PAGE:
Memory: How to Develop, Train and Use It

Second in number, however, are the impressions received through the sense of hearing, and consequently the memory stores away a great number of sound impressions. In some cases the impressions of sight and sound are joined together, as for instance in the case of words, in which not only the sound but the shape of the letters composing the word, or rather the word-shape itself, are stored away together, and consequently are far more readily remembered or recollected than things of which but one sense impression is recorded. Teachers of memory use this fact as a means of helping their students to memorize words by speaking them aloud, and then writing them down. Many persons memorize names in this way, the impression of the written word being added to the impression of the sound, thus doubling the record. The more impressions that you can make regarding a thing, the greater are the chances of your easily recollecting it. Likewise it is very important to attach an impression of a weaker sense, to that of a stronger one, in order that the former may be memorized. For instance, if you have a good eye memory, and a poor ear memory, it is well to attach your sound impressions to the sight impressions. And if you have a poor eye memory, and a good ear memory it is important to attach your sight impressions to your sound impressions. In this way you take advantage of the law of association, of which we have told you.

Under the sub-class of sight impressions, are found the smaller divisions of memory known as memory of locality; memory of figures; memory of form; memory of color; and memory of written or printed words. Under the sub-class of sound impressions are found the smaller divisions of memory known as memory of spoken words; memory of names; memory of stories; memory of music, etc. We shall pay special attention to these forms of memory, in succeeding chapters.

The second general class of memory,–memory of ideas,–includes the memory of facts, events, thoughts, lines of reasoning, etc., and is regarded as higher in the scale than the memory of sense impressions, although not more necessary nor useful to the average person. This form of memory of course accompanies the higher lines of intellectual effort and activities, and constitutes a large part of what is known as true education, that is education which teaches one to think instead of to merely memorize certain things taught in books or lectures.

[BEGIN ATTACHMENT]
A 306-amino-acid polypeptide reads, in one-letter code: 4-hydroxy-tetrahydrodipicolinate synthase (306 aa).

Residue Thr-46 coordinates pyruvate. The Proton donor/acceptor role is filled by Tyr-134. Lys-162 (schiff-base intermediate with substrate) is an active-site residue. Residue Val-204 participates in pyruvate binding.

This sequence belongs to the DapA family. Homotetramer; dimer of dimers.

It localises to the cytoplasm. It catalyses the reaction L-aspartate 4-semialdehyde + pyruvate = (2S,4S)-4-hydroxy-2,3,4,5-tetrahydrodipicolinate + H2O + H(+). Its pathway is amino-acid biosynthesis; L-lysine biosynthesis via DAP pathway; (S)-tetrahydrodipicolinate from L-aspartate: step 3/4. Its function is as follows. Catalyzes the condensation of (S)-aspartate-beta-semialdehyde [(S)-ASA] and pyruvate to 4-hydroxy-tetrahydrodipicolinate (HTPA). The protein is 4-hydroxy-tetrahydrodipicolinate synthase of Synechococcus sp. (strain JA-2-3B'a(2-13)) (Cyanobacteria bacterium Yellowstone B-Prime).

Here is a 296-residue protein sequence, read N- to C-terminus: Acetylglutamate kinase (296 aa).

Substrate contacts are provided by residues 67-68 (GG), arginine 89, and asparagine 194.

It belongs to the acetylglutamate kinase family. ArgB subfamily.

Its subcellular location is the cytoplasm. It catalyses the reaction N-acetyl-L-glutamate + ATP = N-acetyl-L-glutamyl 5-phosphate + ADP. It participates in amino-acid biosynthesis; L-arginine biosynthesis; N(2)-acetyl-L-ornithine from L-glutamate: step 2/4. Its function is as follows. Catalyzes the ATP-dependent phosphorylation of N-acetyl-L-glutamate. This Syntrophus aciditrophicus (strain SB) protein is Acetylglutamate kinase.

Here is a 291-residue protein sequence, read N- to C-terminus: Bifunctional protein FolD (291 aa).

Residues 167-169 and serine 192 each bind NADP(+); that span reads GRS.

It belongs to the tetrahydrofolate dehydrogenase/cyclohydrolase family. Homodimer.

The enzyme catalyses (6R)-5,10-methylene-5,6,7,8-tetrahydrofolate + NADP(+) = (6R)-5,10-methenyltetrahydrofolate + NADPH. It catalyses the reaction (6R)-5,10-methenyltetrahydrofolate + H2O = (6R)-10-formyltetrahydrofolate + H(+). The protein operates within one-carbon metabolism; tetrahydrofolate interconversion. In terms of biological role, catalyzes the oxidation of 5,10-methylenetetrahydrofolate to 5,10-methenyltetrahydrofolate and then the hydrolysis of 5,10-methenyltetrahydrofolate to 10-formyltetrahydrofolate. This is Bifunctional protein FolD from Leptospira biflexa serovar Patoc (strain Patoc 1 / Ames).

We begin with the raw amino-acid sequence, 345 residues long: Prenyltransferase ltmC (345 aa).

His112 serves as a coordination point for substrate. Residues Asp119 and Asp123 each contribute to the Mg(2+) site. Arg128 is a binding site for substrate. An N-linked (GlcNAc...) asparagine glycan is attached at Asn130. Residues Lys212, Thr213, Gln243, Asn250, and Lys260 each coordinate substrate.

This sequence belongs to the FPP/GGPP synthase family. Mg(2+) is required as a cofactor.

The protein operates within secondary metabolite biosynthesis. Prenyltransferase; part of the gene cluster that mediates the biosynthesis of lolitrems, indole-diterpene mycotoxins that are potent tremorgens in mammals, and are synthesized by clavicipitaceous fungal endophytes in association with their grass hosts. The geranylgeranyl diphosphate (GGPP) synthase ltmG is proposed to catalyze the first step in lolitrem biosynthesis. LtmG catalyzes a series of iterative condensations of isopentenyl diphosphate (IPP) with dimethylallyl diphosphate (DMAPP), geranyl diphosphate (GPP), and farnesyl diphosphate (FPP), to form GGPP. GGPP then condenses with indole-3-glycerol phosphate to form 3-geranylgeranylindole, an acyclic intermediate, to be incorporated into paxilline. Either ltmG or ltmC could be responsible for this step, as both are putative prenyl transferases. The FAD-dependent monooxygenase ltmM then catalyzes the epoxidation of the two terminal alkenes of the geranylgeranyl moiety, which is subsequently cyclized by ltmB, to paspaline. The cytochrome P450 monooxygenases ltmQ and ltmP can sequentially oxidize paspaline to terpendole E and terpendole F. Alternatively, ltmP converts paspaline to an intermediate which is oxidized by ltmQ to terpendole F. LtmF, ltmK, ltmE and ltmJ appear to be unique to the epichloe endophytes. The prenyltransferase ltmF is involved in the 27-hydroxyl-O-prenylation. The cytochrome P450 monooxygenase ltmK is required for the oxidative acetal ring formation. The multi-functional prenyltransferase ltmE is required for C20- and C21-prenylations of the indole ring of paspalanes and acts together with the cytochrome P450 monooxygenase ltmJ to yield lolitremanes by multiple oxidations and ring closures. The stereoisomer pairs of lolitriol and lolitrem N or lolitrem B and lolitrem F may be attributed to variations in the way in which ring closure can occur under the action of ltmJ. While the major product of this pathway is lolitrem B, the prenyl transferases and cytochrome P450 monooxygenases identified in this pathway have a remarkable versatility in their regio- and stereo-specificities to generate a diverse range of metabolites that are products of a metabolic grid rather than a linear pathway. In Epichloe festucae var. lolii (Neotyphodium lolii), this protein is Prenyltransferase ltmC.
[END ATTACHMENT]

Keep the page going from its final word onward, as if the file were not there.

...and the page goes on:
The well-rounded man, mentally, is he who has developed his memory on all sides, rather than the one who has developed but one special phase of the faculty. It is true that a man’s interest and occupation certainly tend to develop his memory according to his daily needs and requirements, but it is well that he should give to the other parts of his memory field some exercise, in order that he may not grow one-sided. As Halleck has said: “Many persons think that memory is mainly due to sight; but we have as many different kinds of memory as we have senses. To sight, the watermelon is a long greenish body, but this is its least important quality. Sight alone gives the poorest idea of the watermelon. We approach the vine where the fruit is growing, and in order to decide whether it is ripe, we tap the rind and judge by the sound. We must remember that a ripe watermelon has a certain resonance. By passing our hands over the melon, we learn that it has certain touch characteristics. We cut it open and learn the qualities of taste and smell. All this knowledge afforded by the different senses must enter into a perfected memory image. Hence we see that many complex processes go to form an idea of a thing. Napoleon was not content with only hearing a name. He wrote it down, and having satisfied his eye memory as well as his ear memory, he threw the paper away.”

In this book we shall point out the methods and processes calculated to round out the memory of the student. As a rule his strong phases of memory need but little attention, although even in these a little scientific knowledge will be of use. But in the weaker phases, those phases in which his memory is “poor,” he should exert a new energy and activity, to the end that these weaker regions of the memory may be cultivated and fertilized, and well stored with the seed impressions, which will bear a good crop in time. There is no phase, field, or class of memory that is not capable of being highly developed by intelligent application. It requires practice, exercise and work–but the reward is great. Many a man is handicapped by being deficient in certain phases of memory, while proficient in others. The remedy is in his own hands, and we feel that in this book we have given to each the means whereby he may acquire a “good” memory along any or all lines.

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